I won’t be doing mashed potatoes but I did pick up some sweet potatoes for a recipe I want to try. And I found yet another recipe I want to try, similar to something that caterers brought in for sales conference lunch last week. So clearly, I’m not above experimenting at a holiday meal. I just won’t experiment with stuffing. It’s intimidating somehow. Probably because I know mom starts hers the day before and that right there just seems like way too much effort. One of these days I will have to figure out how to make it. Anyhow, I refuse to feel bad about it because it’s not as if we’re going to starve, ya’ know?

And if we can manage to peel our bloated selves from the sofa, we’re planning to brave San Francisco’s Union Square on Black Friday. I know. What’s become of me? I keep telling myself it’ll be fun and the crowds won’t bother me because I don’t intend to actually shop at Union Square. I’ll just keep telling myself that. We’re going for the tree lighting in the evening, but if I end up as a stammering madwoman pulling out my hair, Scoob can ditch me at Haight–Ashbury and I’ll blend right in.

Sunday, November 22, 2009

A Little Random for Your Sunday

We ran out to Target yesterday for kitty litter and a few other household staples and I was amazed at how packed it was—apparently the shopping crush has already started. It was just a little insane, and it's only going to get worse until January. So, for me that means I either need to get my rear in gear and get the holiday shopping done, pronto, or I need to do it all online. Me, I'm leaning toward the online option with wine glass in hand and music of my choice playing on the speakers at a comfortable volume.

Took an office friend out shopping during the lunch hour last week (she doesn't drive) and the shopping center was a ghost town. Maybe I'll try that tactic again if I do need to buy something in person, but in general I've found I'm much more patient when I'm browsing as opposed to shopping.

  • If you're thinking of taking the kiddies to see Santa this year, you might want to check out his financial situation before you go. I hear he's had to make some drastic cuts because of the economy.

  • So my best friend's oldest daughter has been lobbying for a few weeks now to have bacon this Thanksgiving instead of turkey. Bacon is lovely anytime of year in my book, but how would you get quality Thanksgiving stuffing without a turkey to put it in? Maybe this will help bridge the gap—Skillet Bacon Jam. I haven't tried it myself but anyone I've talked to who has loves this stuff (and one even has a jar packed in his earthquake preparedness kit, seriously). I'm actually afraid to try it because I might just like it. A lot. And then where does that put me?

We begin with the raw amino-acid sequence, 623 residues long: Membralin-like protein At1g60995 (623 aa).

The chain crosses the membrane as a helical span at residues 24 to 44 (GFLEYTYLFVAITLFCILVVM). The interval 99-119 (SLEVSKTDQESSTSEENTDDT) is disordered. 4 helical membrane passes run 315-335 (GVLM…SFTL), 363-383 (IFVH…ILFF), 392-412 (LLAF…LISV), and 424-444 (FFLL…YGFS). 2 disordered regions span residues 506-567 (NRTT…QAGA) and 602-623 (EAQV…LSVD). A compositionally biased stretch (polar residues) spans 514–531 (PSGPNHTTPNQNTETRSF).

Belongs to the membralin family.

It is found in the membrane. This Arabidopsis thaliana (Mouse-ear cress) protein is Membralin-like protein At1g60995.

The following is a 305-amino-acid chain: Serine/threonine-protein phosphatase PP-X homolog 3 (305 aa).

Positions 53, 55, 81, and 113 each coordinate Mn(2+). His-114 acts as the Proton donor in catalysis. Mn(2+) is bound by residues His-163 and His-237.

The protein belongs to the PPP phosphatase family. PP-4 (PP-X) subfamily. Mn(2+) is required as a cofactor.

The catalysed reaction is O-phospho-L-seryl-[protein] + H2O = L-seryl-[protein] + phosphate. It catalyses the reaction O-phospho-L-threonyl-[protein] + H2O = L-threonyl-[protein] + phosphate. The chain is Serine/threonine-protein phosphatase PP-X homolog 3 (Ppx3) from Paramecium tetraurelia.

• I ran across the Indexed website some time ago and I almost always find something that makes me laugh. Don't be intimidated by the graphs and equations, you won't need to be terribly geeky or left-brained to get it. A couple of my most recent favorites:

    Ah, looks as if a lot of people like this site—at least enough for a book deal. Awesome.

  • As long as we're graphing things, I ran across this infographic on the seven deadly sins. And while I'm not quite sure what to make of it as a whole, the correlation between greed, envy, wrath, and pride reminds me, and reinforces, why I want to move to a less populated area.

  • You know those environmentalists are always looking for ways to make the world a better place, but seriously do they need to monitor what type of tissue I use to conclude my business in the loo? Next thing you know they'll want to pass legislation that we all use cloth instead of toilet tissue. Although, I suppose I should be thankful if this truly is the most pressing environmental threat we face. But it does put the whole "square to spare" thing in a new context.

  • As I'm approaching my re-evaluation mark for physical therapy I've realized that a lot of the exercises they've given me to do are also yoga positions. I ran across this a few days ago and it had me laughing. I'm thinking a fifth of tequila is a lot less expensive than physical therapy.

Wednesday, November 18, 2009

Gifting Clutter

So I began stressing about Christmas about this time last year, and I swore I would get a jump on Christmas for this year, but of course I didn't. I had wanted to do more DIY Christmas stuff for this year, but I didn't. We're not spending Christmas with my family this year, and I'm okay with that, but it does mean I need to get ahead of the game so I can mail gifts in time for Christmas.